It wasn’t until closer to the end of my career that I discovered that all the unsolicited stories were part of the gift of being an Empath. You see, part of my spiritual path is for my energy

field to “reach out” to others to see if there is anything I can offer help or healing to. In retrospect, my field has been very busy over the years! But it has also supported me in my innate need to help others and has allowed me the opportunities to create a safe space for stories of struggle and need. Learning about my gift of being an Empath has helped me respond to those stories with more than love and respect. It has also helped me respond with healing. Are you an Empath? Do others pour out their heart to you when you least expect it? How does that make you feel? How do you respond?

Our Own Stories

The most important stories we tell, are the stories about ourselves – especially the stories we tell about ourselves, to ourselves! Do you share your story with others? Is it the same as the ones you tell yourself? Many of the stories we tell ourselves, if not all, reflect where we are at in learning our life lessons. They reflect our deeply seated core values and beliefs. AND they can often be very different from the stories we share with others. For example, you may tell others at work that you are excited about a new project you have been assigned to and that you know you will just “nail it.” However, deep down, what might be keeping you up at night, is the story you tell yourself that goes something like “I’ll never get it done properly. Who do I think I am? I don’t have the training to run that project! I am an idiot to take it on. When I fail, everyone will know how stupid I really am!”

The story you are telling yourself is one of failure; you see yourself as a failure, as someone who will not be successful. That core belief was likely formed in early childhood by stories you were told about yourself by others. At some point, or perhaps several times, when in your naivety of childhood, you approached something like climbing the monkey bars in the

playground with great confidence, you were held back and told by a parent “You can’t climb those. You’ll never make it to the top and you’ll fall!” There may have been several similar incidents that built your belief that you would fail. Another common example we are discovering that many adults today experienced as a child, was when the child told the adults in their life about their “imaginary friend.” The child is clairvoyant and was truly seeing someone from the other side, but because of fear or lack of the same gift, the adults in the child’s life told them not to be “silly” and that there was “no such person” until the child either hid their gift or shut it down altogether. The child was telling a true story about their world, but the adults molded the child’s world to be consistent with theirs. This is not an exercise in blame. It is simply about awareness. Most often, those people in our lives that are telling us those stories and building those beliefs, are often acting out of love, kindness, or fear, and are just trying to keep us safe. Have you had any experiences like these in your life?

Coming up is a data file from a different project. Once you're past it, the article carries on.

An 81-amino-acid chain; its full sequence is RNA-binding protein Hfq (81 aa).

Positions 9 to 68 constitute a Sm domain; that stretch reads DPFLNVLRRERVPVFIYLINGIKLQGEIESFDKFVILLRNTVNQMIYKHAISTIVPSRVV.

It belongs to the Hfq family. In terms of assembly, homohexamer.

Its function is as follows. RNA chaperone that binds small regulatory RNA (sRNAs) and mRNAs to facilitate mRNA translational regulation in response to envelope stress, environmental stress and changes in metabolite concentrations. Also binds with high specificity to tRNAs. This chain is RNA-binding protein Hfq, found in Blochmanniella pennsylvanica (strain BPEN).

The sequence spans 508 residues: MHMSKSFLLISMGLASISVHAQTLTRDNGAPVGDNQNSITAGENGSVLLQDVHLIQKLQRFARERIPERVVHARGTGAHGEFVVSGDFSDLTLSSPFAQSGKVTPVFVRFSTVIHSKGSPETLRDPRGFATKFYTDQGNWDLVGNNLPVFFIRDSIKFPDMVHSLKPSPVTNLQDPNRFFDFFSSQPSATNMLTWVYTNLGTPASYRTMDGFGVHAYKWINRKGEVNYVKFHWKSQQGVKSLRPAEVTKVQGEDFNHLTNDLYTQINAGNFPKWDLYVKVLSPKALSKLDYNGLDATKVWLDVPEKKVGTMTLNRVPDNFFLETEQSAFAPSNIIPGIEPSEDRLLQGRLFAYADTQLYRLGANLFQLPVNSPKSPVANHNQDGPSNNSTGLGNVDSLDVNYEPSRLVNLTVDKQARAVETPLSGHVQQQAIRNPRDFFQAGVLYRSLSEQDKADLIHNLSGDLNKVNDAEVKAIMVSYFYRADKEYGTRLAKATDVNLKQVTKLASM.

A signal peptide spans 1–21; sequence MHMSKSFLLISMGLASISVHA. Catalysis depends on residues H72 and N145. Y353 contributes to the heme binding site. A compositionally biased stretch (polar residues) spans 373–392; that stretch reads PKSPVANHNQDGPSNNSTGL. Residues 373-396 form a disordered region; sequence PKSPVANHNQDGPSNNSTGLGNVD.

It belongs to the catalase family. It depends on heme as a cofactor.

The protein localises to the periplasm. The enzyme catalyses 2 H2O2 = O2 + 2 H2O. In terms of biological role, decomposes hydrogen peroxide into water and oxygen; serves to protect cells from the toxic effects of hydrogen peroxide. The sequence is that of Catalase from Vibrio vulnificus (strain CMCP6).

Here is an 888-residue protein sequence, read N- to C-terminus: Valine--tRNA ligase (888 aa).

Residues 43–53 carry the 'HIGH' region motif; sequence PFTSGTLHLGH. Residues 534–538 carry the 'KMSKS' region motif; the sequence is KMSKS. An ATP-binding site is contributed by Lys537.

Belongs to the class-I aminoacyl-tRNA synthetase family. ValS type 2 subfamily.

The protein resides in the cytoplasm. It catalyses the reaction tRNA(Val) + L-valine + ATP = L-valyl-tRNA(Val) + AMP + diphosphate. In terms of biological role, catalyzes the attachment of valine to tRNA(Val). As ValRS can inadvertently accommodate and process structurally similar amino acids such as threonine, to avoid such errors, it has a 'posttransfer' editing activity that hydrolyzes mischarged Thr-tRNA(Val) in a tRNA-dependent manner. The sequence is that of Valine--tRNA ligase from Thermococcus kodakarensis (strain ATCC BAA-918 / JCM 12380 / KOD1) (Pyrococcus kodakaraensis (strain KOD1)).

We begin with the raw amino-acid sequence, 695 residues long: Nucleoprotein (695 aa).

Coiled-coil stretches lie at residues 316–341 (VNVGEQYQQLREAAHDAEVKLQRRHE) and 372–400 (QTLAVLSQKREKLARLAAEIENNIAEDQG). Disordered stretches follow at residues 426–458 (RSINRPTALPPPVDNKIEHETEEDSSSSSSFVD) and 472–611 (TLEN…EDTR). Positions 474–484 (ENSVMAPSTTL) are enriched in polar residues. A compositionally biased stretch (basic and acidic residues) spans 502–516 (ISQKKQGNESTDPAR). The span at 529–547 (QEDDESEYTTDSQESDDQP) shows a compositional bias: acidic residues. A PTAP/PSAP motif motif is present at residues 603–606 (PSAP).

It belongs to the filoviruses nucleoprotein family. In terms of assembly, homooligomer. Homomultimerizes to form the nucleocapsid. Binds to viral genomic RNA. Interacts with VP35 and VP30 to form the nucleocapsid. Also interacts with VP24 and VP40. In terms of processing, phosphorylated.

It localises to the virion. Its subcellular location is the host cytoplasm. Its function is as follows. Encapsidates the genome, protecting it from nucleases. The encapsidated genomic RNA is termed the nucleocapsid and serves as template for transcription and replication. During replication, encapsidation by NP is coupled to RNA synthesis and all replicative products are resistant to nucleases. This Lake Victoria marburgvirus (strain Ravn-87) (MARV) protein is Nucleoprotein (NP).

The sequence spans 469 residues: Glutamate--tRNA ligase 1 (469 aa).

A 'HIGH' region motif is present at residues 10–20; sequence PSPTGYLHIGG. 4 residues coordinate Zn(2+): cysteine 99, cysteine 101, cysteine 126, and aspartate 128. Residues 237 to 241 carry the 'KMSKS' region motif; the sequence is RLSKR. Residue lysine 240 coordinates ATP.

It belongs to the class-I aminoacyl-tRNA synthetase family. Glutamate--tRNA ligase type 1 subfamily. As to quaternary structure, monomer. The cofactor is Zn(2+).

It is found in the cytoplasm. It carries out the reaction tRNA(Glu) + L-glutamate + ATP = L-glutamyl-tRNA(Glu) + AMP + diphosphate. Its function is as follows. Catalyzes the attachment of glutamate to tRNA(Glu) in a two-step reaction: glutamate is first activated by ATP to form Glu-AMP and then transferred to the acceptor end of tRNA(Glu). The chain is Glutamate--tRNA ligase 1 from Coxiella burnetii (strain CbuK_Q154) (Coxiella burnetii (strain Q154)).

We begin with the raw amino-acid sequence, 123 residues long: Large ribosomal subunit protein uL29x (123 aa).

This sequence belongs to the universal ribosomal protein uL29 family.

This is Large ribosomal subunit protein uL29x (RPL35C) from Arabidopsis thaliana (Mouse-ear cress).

Sometimes we tell stories about ourselves to others in an effort to gain something we are missing in our lives. For example, someone may tell everyone they meet about how much they sacrifice for their family in an unconscious attempt to get the recognition and praise that is missing at home. Even more of note, is that sometimes we tell those stories even when we ARE getting the response we are craving BUT we are not allowing ourselves to hear it because deep down our core belief tells us we don’t deserve it. Until we recognize and address those core beliefs, we won’t find the responses we are looking for. Do you have core beliefs that are creating barriers in your life?

How do we change those core belief building stories? Once we are aware of them, we can start looking at ourselves differently. We can start seeing the successes, joy, and beauty in our lives that bring in the stories we want to star in. We can change our language when we talk about ourselves to describe more positive stories. We may even discover that our stories are rooted in beliefs that have carried over from past lives as part of our journey in learning a life lesson. Once we see the patterns and the stories for what they are, we can address them, change them, essentially rewrite them. This is true for any of the negative stories we might tell ourselves – stories of being unlovable, being a victim, of not being worthy, of never having enough money, of not being beautiful/pretty/good-looking, of not meant to have fun, of life will always be hard, etc. Do any of these stories sound familiar to you?